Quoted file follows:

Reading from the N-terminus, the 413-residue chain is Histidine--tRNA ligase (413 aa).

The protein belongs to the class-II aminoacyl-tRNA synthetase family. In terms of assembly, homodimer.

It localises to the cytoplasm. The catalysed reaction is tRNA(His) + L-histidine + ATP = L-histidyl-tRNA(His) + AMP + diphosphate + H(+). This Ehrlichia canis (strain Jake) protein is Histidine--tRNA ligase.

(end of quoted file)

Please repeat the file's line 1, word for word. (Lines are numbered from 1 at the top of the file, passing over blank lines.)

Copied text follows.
Reading from the N-terminus, the 413-residue chain is Histidine--tRNA ligase (413 aa).